Numerous NEON data products are hosted at external repositories that best support specialized data, such as surface-atmosphere fluxes of carbon, water, and energy, and DNA sequences. For each data product that we host elsewhere, we provide links from the data product detail page to the corresponding webpage(s) at the external repository.
Data streams from the spectral sun photometer are sent directly to NASA for processing. The Aerosol Robotic Network, or AERONET, is run by NASA’s Goddard Space Flight Center and is a central repository for sites around the world that use the same sensor. Data are generally available within a few days of collection.
To locate data, either view the Spectral Sun Photometer - Calibrated Sky Radiances data product details webpage, or visit AERONET’s global list of sites and look for site names beginning with “NEON_”. The NEON data portal does not provide direct downloads of this data product. AERONET also does a broad range of data processing and visualization, so this is a great resource for other data, including aerosol optical depth and water vapor.
NEON terrestrial sites are also registered with AmeriFlux, a community network for sharing data related to surface-atmosphere fluxes of carbon, water, and energy. A number of relevant NEON data products, available on NEON’s data portal, are also sent to AmeriFlux for co-hosting andare made available in the same format as other AmeriFlux site data. AmeriFlux will be producing NEON’s gap-filled meteorological data products as well as several additional derived data products. These are made available following AmeriFlux’s product release schedule. NEON data are sent to AmeriFlux on a quarterly basis, and are made available directly from AmeriFlux following AmeriFlux’s processing timeline.
ArboNET is a dataset composed of national arboviral surveillance records, including vectors, pathogens and hosts. It is managed by the Centers for Disease Control (CDC) and state health departments. Released NEON tick and tick pathogen data are re-formatted and submitted to the CDC for upload to the ArboNET tick surveillance system once per year. These data are used to generate maps of vectors and pathogens and are also made available to researchers. All data are collated at the county level and thus it is not possible to retrieve individual NEON data records from the raw data files.
Barcode of Life Databases (BOLD)
DNA barcoding is a method to help identify or confirm identifications of sampled species, particularly ones that are difficult to identify by morphology. Barcoding is used at NEON 1) for cases where an expert taxonomist or field taxonomist is not able to classify a cryptic or poorly described species or 2) to perform QA/QC on identifications. After the CO1 gene for each sample is sequenced by an external analytical facility, the sequence data and metadata are sent to the Barcode of Life Databases (BOLD). There is one project on BOLD for each of NEON’s four barcoding data products:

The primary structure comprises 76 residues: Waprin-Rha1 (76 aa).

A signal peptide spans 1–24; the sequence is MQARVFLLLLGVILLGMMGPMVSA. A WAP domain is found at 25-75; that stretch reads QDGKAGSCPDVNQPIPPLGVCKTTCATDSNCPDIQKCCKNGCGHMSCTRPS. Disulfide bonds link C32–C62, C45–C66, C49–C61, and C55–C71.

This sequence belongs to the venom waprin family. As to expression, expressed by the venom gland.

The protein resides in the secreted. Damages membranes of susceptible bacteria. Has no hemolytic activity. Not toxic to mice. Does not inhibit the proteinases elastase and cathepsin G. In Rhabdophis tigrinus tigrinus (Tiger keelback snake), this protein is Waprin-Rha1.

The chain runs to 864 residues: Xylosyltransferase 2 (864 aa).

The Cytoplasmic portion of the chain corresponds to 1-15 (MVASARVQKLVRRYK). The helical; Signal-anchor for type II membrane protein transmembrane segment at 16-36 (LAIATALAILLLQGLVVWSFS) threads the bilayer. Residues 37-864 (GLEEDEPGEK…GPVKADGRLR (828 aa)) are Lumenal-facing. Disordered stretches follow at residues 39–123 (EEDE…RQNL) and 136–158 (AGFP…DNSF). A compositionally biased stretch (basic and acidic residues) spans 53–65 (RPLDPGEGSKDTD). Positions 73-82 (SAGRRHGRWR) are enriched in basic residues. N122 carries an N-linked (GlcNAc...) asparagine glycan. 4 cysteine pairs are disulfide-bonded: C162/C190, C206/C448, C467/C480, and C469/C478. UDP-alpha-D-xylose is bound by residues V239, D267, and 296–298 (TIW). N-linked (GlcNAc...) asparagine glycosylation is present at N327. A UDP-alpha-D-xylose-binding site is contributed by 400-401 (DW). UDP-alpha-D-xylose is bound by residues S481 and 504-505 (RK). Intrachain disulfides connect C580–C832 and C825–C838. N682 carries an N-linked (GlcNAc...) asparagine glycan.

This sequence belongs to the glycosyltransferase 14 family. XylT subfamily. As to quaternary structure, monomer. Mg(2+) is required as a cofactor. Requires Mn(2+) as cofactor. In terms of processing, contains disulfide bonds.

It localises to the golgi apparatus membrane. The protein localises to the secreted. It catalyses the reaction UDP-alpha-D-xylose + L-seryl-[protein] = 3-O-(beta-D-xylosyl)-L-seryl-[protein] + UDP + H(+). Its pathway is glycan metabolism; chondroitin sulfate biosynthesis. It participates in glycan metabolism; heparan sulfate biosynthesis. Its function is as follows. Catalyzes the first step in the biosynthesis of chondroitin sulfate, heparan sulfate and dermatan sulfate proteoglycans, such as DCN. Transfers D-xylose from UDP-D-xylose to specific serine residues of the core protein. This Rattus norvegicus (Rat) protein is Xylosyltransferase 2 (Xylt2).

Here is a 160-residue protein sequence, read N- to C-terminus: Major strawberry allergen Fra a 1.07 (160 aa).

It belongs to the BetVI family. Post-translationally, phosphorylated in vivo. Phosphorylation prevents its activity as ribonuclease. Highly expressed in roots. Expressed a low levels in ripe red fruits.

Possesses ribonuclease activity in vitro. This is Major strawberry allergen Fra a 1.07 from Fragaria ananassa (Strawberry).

- Ground beetle sequences DNA barcode
- Mosquito sequences DNA barcode
- Fish sequences DNA barcode
- Small mammal sequences DNA barcode
For each of these products, sampling data are provided through the NEON data portal, and links are provided to the corresponding project at BOLD.
Since the barcoding data are generated at the end of a long processing chain, including waiting for all of the sampling and expert taxonomist identifications to be completed prior to sample selection for DNA barcoding, the latency can be a year or more.
The Global Biodiversity Information Facilities (GBIF) "is an international network and research infrastructure funded by the world's governments and aimed at providing anyone, anywhere, open access to data about all types of life on Earth". NEON's Biorepository packages all records associated with NEON samples and uploads them to GBIF, making these records part of a rich global database.
NEON has deployed a Stardot NetCam on the top and bottom of all terrestrial towers to study above- and below-canopy phenology. Every 15 minutes each camera captures back-to-back Red, Green, Blue (RGB) and Infrared (IR) images. Over time, these images can be used to detect seasonal changes in vegetative canopies (e.g., onset of leaf growth and senescence). At all aquatic sites, a phenocam is deployed to capture the land-water interface. Photos may also be used for qualitative estimates of snow cover, riparian characteristics, or weather.
Images are sent to and processed by PhenoCam, a cooperative network that archives and distributes imagery and derived data products from digital cameras deployed at research sites across North America and around the world. NEON’s phenocam images are generally available within one day for viewing and downloading from the PhenoCam Gallery, along with images and data from other phenocam sites across the world.